‘Lord Denning, less a voice of judicial good than his supporters claim, was of course proved entirely wrong when after a further 11 years in jail the ‘Birmingham Six’ convictions were quashed in 1991 in a blizzard of appalling evidence of police collusion, threats and violence toward the suspects. He was also wrong as regards what a ‘sensible person’ would believe about the police. Even in 1980 the idea of police officers as a cross between Dixon of Dock Green and Mr Plod from Noddy was patently ridiculous. There is a growing acceptance that many in the police view themselves as above the law, untouchable – something the contrasting fortunes and misfortunes of the main players in these sorry sagas confirms.’ Matt Evans
We are publishing Wrongly accused: who is responsible for investigating miscarriages of justice next month featuring essays from a range of leading lawyers, academics, and journalists including Mr Justice Sweeney, Michael Mansfield QC, and David Jessel. Thanks to Wilimington and the Solicitors Journal for their support - in particular Jean-Yves Gilg and John Tarry.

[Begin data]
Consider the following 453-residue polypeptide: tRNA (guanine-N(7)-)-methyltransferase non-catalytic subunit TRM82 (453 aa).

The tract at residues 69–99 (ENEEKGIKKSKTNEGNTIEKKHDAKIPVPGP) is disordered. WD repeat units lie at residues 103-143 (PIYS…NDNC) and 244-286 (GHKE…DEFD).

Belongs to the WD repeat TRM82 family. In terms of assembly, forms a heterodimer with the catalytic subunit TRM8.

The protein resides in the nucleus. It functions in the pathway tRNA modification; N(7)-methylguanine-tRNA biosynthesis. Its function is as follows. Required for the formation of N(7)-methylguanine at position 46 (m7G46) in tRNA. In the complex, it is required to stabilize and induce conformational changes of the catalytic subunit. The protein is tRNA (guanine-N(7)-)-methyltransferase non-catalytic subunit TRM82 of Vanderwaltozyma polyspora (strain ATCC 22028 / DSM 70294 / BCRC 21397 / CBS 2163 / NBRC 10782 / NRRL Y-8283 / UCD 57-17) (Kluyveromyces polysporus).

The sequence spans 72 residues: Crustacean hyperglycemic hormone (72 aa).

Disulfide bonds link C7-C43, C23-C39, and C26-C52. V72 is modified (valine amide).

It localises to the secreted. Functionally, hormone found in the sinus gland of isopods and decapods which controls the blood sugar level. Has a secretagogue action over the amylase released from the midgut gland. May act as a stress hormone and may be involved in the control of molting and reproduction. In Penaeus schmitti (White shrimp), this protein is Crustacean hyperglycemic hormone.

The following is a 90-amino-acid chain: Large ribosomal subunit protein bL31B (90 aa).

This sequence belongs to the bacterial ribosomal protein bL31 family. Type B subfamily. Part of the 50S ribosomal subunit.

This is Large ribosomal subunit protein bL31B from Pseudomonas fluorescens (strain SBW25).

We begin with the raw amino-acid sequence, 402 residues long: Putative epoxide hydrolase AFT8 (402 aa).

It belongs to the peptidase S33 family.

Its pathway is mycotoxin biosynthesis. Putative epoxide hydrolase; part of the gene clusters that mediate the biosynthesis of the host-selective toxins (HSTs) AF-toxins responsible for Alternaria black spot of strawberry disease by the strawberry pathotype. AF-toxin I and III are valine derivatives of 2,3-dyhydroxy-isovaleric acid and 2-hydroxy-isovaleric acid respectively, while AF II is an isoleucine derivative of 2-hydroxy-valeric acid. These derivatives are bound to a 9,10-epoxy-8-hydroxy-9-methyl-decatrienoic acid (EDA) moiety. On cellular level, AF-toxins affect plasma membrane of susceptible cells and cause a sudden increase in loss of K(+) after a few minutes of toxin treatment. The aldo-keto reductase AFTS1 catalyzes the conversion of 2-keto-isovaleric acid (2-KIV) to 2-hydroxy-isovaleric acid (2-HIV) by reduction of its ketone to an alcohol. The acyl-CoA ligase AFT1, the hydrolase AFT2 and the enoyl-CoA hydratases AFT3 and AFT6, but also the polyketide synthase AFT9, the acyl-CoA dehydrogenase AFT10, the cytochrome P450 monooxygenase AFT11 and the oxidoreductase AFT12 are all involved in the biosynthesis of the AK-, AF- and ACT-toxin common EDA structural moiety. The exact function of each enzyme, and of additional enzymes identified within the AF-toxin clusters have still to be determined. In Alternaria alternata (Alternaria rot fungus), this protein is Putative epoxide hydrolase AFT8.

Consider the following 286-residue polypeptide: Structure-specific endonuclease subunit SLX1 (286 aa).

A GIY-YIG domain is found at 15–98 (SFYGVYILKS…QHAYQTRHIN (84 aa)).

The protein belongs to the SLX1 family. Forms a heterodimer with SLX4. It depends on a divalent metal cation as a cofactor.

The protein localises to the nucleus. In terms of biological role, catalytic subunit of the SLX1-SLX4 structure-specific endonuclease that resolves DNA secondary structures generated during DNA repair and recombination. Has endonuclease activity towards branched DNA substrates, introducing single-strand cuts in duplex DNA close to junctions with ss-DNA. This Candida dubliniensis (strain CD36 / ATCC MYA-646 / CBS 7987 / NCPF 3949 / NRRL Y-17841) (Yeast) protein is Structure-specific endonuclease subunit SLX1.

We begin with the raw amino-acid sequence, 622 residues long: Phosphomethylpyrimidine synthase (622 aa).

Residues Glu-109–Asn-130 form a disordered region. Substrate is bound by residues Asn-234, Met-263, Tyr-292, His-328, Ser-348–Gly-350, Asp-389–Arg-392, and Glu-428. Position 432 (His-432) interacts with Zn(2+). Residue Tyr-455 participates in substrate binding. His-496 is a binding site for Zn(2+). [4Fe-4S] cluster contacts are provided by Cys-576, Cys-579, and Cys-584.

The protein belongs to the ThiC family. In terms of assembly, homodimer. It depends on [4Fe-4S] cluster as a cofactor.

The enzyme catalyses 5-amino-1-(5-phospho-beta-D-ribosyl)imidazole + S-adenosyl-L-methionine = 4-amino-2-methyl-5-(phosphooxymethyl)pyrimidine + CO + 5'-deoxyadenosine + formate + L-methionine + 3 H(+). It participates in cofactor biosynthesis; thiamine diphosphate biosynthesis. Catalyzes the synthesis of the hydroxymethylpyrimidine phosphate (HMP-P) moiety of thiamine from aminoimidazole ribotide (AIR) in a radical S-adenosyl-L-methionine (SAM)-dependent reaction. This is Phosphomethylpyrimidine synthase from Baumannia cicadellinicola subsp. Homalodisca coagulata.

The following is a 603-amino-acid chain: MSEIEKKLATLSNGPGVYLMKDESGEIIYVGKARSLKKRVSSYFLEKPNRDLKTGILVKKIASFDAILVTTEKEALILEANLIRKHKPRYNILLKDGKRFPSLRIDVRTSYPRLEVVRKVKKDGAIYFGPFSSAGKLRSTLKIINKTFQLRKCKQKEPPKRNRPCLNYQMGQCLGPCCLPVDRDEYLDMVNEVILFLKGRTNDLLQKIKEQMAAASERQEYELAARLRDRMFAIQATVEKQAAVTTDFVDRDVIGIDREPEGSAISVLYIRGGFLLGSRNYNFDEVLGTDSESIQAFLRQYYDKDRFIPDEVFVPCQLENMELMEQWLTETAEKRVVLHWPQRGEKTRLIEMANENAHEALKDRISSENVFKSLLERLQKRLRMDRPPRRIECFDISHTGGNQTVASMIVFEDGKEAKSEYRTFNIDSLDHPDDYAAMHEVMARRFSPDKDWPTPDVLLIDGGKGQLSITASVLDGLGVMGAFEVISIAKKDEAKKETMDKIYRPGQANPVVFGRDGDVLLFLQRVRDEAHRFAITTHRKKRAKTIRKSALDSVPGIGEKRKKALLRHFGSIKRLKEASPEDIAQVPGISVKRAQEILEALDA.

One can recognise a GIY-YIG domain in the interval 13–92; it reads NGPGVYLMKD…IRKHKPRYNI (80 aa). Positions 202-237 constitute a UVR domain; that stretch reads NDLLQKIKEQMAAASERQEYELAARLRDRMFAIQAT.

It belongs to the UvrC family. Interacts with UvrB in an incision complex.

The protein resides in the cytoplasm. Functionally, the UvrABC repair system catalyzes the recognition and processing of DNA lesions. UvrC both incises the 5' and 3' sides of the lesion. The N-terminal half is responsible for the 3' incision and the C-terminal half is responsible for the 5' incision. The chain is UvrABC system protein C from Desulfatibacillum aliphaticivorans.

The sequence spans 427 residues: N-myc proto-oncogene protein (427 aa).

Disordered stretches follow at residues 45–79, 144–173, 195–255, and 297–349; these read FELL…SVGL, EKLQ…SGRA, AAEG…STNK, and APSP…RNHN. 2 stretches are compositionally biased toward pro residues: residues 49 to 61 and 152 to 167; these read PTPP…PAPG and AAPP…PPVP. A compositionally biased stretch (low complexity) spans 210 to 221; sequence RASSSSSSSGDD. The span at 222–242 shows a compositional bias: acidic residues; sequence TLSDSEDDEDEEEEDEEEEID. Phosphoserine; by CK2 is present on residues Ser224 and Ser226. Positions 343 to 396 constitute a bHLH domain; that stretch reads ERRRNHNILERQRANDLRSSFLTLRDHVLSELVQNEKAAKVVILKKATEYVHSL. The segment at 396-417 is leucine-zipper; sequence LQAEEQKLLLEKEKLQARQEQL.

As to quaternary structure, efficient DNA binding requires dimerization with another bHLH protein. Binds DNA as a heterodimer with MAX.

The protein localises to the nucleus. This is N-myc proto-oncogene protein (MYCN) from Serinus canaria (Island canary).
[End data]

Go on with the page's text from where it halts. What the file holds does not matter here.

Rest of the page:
WHISTLEBLOWING, GAGGING CLAUSES AND THE NHS: We also blew the whistle on the NHS serving employees with gagging clauses in an attempt to silence them. Dr David Drew (@NHSwhistleblowr on Twitter) wrote about his own experiences HERE. Dr Drew was recently dismissed after 37 years as NHS paediatrician for gross misconduct and insubordination.

‘I believe that those of us who have suffered detriment including suspension, dismissal, financial and reputational loss have a right to ask a simple question. Why when we have done all we can to safeguard our patients’ interests, recognising the risks in doing that, are we punished while other professionals – cautious about their reputations, careers, and mortgages – continue without even a hint of criticism?’ Dr David Drew

BACK TO THE WAR ZONE: We reported on government’s plans to start returning child asylum seekers to Afghanistan. The Home Office received 547 applications for refugee status from Afghan children last year.
‘It is hard to see how any of them can lawfully and safely be sent back while Afghanistan remains a death trap for lone children. Francis FitzGibbon QC HERE.